With my bare hands, I finished mounding the dirt over Pepsi's grave. Then I sat back,
reflecting on the past and absorbing all that had happened.
As I stared at my dirt-stained hands, tears instantly welled in my eyes. These were the same
hands that, as a veterinarian, had pulled Pepsi, a little miniature schnauzer, wiggling from
his mother. Born the runt and only half-alive, I had literally breathed life into the dog that
was destined to become my father's closest friend on earth. I didn't know then just how close.
Pepsi was my gift to Dad. My father always had big dogs on our farm in southern Idaho, but
instantly, Pepsi and Dad formed an
inseparable bond. For ten years, they shared the same food, the same chair, the same bed,
the same everything. Wherever Dad was, Pepsi was. In town, on the farm or on the run...they
were always side-by-side. My mom accepted that Dad and the little dog had a marriage of sorts.
Now Pepsi was gone. And less than three months earlier, we had buried my dad.
Dad had been depressed for a number of years. And one afternoon, just days after his
eightieth birthday, Dad decided to take his
own life in the basement of our old farmhouse. We were all shocked and devastated.
Family and friends gathered at the house that evening to comfort my mother and me. Later,
after the police and all the others had left, I finally noticed Pepsi's frantic barking and
let him into the house. I realized then that the little dog had been barking for hours. He
had been the only one home that day when Dad decided to end his life. Like a lightning bolt,
Pepsi immediately ran down to the basement.
Earlier that evening, I had promised myself that I would never go back into that basement again.
It was just too painful. But now, filled with fear and dread, I found myself heading down the
basement stairs in hot pursuit of Pepsi.
When I got to the bottom of the stairs, I found Pepsi standing rigid as a statue, staring at the
spot where Dad had lain dying just hours before. He was trembling and agitated. I picked him
up gently and started back up the stairs. Once we reached the top, Pepsi went from rigid to
limp in my arms and emitted an anguished moan. I placed him tenderly in Dad's bed, and he
immediately closed his eyes and went to sleep.
When I told my mom what had happened, she was amazed. In the ten years Pepsi had lived in that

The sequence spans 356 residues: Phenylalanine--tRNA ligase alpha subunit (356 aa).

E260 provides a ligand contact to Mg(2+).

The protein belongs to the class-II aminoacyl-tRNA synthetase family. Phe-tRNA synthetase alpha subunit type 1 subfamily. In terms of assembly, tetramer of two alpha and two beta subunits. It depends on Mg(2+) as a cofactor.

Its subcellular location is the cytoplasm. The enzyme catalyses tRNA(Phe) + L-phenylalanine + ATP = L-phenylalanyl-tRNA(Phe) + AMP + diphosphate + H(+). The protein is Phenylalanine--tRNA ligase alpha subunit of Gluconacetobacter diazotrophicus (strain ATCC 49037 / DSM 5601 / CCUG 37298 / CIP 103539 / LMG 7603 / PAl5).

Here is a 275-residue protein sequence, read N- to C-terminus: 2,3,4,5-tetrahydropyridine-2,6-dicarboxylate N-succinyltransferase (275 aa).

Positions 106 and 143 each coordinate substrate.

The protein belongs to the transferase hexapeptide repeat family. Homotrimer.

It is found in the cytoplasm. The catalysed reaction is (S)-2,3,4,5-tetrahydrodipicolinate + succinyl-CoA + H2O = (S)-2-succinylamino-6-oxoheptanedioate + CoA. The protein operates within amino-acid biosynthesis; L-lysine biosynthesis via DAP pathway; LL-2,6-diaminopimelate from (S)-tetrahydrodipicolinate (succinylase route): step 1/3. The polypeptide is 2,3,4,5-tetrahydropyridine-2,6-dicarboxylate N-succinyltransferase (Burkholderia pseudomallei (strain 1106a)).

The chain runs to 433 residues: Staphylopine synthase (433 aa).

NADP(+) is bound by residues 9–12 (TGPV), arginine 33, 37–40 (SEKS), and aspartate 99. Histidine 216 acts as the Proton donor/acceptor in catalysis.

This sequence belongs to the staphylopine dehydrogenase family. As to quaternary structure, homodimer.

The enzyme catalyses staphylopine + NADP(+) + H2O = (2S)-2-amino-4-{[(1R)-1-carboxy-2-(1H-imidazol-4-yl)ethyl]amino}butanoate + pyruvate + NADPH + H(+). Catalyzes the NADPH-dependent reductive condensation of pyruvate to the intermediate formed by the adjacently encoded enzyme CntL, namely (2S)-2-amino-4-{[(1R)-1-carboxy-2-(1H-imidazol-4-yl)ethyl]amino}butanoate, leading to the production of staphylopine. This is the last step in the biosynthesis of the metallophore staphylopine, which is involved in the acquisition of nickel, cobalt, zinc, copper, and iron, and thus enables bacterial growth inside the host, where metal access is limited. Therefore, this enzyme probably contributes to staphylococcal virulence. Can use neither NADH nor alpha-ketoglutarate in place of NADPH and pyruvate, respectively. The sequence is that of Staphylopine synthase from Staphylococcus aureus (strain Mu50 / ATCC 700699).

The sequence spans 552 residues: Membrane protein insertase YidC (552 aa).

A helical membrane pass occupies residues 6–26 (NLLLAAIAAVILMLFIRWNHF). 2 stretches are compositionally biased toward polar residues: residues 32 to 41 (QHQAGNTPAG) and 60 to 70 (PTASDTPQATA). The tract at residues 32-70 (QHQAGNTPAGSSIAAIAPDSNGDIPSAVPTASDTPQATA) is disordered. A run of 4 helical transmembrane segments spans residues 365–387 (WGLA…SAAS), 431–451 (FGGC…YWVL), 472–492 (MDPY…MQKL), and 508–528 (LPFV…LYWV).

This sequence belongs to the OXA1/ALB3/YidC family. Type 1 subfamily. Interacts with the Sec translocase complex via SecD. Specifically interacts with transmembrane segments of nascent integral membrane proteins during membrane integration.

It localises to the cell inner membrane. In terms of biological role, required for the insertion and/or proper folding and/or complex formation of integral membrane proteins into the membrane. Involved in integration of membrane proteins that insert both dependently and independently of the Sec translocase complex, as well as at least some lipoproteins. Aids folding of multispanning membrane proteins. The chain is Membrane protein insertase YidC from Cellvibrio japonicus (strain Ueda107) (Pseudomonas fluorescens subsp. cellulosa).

house, the little dog had never once been in the basement. Mom reminded me that Pepsi was
scared to death of stairs and always had to be carried up even the lowest and broadest of
Why, then, had Pepsi charged down those narrow, steep basement steps? Had Dad cried out for
help earlier that day? Had he called good-bye to his beloved companion? Or had Pepsi simply
sensed that Dad was in trouble? What had called out to him so strongly that Pepsi was compelled
to go down to the basement, despite his fears?
The next morning when Pepsi awoke, he searched for my father. Distraught, the little dog
continued looking for Dad for weeks.
Pepsi never recovered from my father's death. He became withdrawn and progressively weaker.
Dozens of tests and a second opinion confirmed the diagnosis I knew to be true Pepsi was
dying of a broken heart. Now, despite my years of training, I felt helpless to prevent the
death of my father's cherished dog.
Sitting by Pepsi's freshly mounded grave, suddenly things became clear. Over the years, I'd
marveled at the acute senses dogs possess. Their hearing, sight and smell are all superior
to humans. Sadly, their life span is short in comparison, and I had counseled and comforted
thousands of people grieving over the loss of their adored pets.
Never before, though, had I considered how it was for pets to say good-bye to their human
companions. Having watched Pepsi's unflagging devotion to Dad and the dog's rapid decline
after Dad's death, I realized that our pets' sense of loss was at least equal to our own.
I am grateful for the love Pepsi lavished on my father. And for his gift to me a deeper
compassion and understanding of pets, which has made me a better veterinarian. Pepsi's
search for Dad is over now; together again, my father and his loyal little dog have finally
By Marty Becker, D.V.M.
Reprinted by permission of Marty Becker, D.V.M. © 1998, from Chicken Soup for the Pet Lover's
Soul by Jack Canfield, Mark Victor Hansen, Marty Becker, D.V.M. and Carol Kline.